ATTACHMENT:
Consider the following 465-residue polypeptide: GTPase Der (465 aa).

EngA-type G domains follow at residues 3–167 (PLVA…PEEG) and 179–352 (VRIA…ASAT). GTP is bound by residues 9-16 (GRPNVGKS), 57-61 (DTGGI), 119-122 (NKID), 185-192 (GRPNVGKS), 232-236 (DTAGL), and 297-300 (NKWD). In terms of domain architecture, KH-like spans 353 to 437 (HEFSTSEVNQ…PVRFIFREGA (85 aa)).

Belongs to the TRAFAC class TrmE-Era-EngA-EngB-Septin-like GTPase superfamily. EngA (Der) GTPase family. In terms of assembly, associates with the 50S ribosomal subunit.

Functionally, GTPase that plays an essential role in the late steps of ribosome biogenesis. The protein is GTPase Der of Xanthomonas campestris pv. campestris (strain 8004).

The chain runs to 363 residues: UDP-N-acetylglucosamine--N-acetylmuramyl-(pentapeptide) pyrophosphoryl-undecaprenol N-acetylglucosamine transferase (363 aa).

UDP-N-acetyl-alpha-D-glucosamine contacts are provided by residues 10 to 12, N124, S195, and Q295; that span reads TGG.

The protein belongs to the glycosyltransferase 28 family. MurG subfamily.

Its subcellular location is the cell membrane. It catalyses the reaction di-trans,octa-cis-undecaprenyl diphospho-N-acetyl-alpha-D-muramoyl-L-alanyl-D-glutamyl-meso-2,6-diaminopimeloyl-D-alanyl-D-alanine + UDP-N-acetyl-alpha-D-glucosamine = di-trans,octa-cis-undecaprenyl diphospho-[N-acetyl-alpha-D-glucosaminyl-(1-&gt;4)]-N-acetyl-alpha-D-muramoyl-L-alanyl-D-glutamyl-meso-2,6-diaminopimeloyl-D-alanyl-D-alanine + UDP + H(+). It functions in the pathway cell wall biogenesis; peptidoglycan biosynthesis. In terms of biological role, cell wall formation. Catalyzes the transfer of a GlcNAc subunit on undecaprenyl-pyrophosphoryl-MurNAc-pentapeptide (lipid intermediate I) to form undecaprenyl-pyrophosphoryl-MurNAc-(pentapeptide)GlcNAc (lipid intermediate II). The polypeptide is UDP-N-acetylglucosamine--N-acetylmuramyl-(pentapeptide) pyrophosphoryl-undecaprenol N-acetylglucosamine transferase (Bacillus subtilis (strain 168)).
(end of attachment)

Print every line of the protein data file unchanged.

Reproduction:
Consider the following 465-residue polypeptide: GTPase Der (465 aa).

EngA-type G domains follow at residues 3–167 (PLVA…PEEG) and 179–352 (VRIA…ASAT). GTP is bound by residues 9-16 (GRPNVGKS), 57-61 (DTGGI), 119-122 (NKID), 185-192 (GRPNVGKS), 232-236 (DTAGL), and 297-300 (NKWD). In terms of domain architecture, KH-like spans 353 to 437 (HEFSTSEVNQ…PVRFIFREGA (85 aa)).

Belongs to the TRAFAC class TrmE-Era-EngA-EngB-Septin-like GTPase superfamily. EngA (Der) GTPase family. In terms of assembly, associates with the 50S ribosomal subunit.

Functionally, GTPase that plays an essential role in the late steps of ribosome biogenesis. The protein is GTPase Der of Xanthomonas campestris pv. campestris (strain 8004).

The chain runs to 363 residues: UDP-N-acetylglucosamine--N-acetylmuramyl-(pentapeptide) pyrophosphoryl-undecaprenol N-acetylglucosamine transferase (363 aa).

UDP-N-acetyl-alpha-D-glucosamine contacts are provided by residues 10 to 12, N124, S195, and Q295; that span reads TGG.

The protein belongs to the glycosyltransferase 28 family. MurG subfamily.

Its subcellular location is the cell membrane. It catalyses the reaction di-trans,octa-cis-undecaprenyl diphospho-N-acetyl-alpha-D-muramoyl-L-alanyl-D-glutamyl-meso-2,6-diaminopimeloyl-D-alanyl-D-alanine + UDP-N-acetyl-alpha-D-glucosamine = di-trans,octa-cis-undecaprenyl diphospho-[N-acetyl-alpha-D-glucosaminyl-(1-&gt;4)]-N-acetyl-alpha-D-muramoyl-L-alanyl-D-glutamyl-meso-2,6-diaminopimeloyl-D-alanyl-D-alanine + UDP + H(+). It functions in the pathway cell wall biogenesis; peptidoglycan biosynthesis. In terms of biological role, cell wall formation. Catalyzes the transfer of a GlcNAc subunit on undecaprenyl-pyrophosphoryl-MurNAc-pentapeptide (lipid intermediate I) to form undecaprenyl-pyrophosphoryl-MurNAc-(pentapeptide)GlcNAc (lipid intermediate II). The polypeptide is UDP-N-acetylglucosamine--N-acetylmuramyl-(pentapeptide) pyrophosphoryl-undecaprenol N-acetylglucosamine transferase (Bacillus subtilis (strain 168)).